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State v. Dodson

Court of Appeals of Arizona, First Division, Department D

June 13, 2013


(Not for Publication -Rule 111, Rules of the Arizona Supreme Court)

Appeal from the Superior Court in Maricopa County Cause No. CR2010-163172-001 The Honorable Carolyn K. Passamonte, Judge Pro Tem

Thomas C. Horne, Arizona Attorney General Phoenix By Joseph T. Maziarz, Chief Counsel Criminal Appeals/Capital Litigation Section William Knight, Rule 38(d) Student Attorneys for Appellee.

James J. Haas, Maricopa County Public Defender Phoenix By Charles R. Krull, Deputy Public Defender Attorneys for Appellant.



¶1 Wesley Jerome Dodson, III, appeals his conviction and sentence for possession of burglary tools.[1] For the following reasons, we affirm.


¶2 I.M. saw Dodson riding a bike around the fenced compound where I.M.'s employer, Salt River Project ("SRP"), kept spools of copper wire. When Dodson disappeared for a few minutes, I.M. assumed he was using the on-site bathroom but decided to keep an eye on him. A few minutes later, he saw Dodson hurrying off the site with a piece of "number six green stranded" copper wire hanging out of his bag. This was the same type of wire SRP used at the site. I.M. grabbed the wire and found "it wasn't just a piece" of wire, but an entire spool. Dodson told I.M. he found the wire and rode away.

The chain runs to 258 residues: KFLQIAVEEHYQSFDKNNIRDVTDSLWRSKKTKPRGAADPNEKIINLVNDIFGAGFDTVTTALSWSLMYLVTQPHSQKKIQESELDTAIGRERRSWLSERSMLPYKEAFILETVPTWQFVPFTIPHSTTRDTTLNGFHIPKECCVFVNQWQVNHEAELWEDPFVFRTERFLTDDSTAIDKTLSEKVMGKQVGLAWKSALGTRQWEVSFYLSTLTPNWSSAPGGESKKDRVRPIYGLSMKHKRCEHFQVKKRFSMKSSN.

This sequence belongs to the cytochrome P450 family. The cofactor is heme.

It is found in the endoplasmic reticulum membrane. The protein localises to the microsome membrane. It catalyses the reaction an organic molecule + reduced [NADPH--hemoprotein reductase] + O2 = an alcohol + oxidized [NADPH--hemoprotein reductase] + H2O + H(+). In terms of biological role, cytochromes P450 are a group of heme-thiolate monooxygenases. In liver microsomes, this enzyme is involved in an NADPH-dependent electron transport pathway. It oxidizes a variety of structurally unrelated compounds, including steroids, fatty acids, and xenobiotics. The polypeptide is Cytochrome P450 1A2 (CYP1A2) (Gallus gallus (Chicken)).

¶3 I.M. got in a truck and searched the surrounding area for Dodson. He found him about 30 minutes later, hiding behind a dumpster and using wire cutters to remove wire from the spool and load it into his bag. When Dodson rode away, I.M. followed, relaying his location to police via telephone. Although I.M. lost sight of Dodson several times, officers apprehended him, and I.M. definitively identified him as the man he followed from the construction site. Inside Dodson's bag, officers found green copper wire, which I.M. identified as belonging to SRP.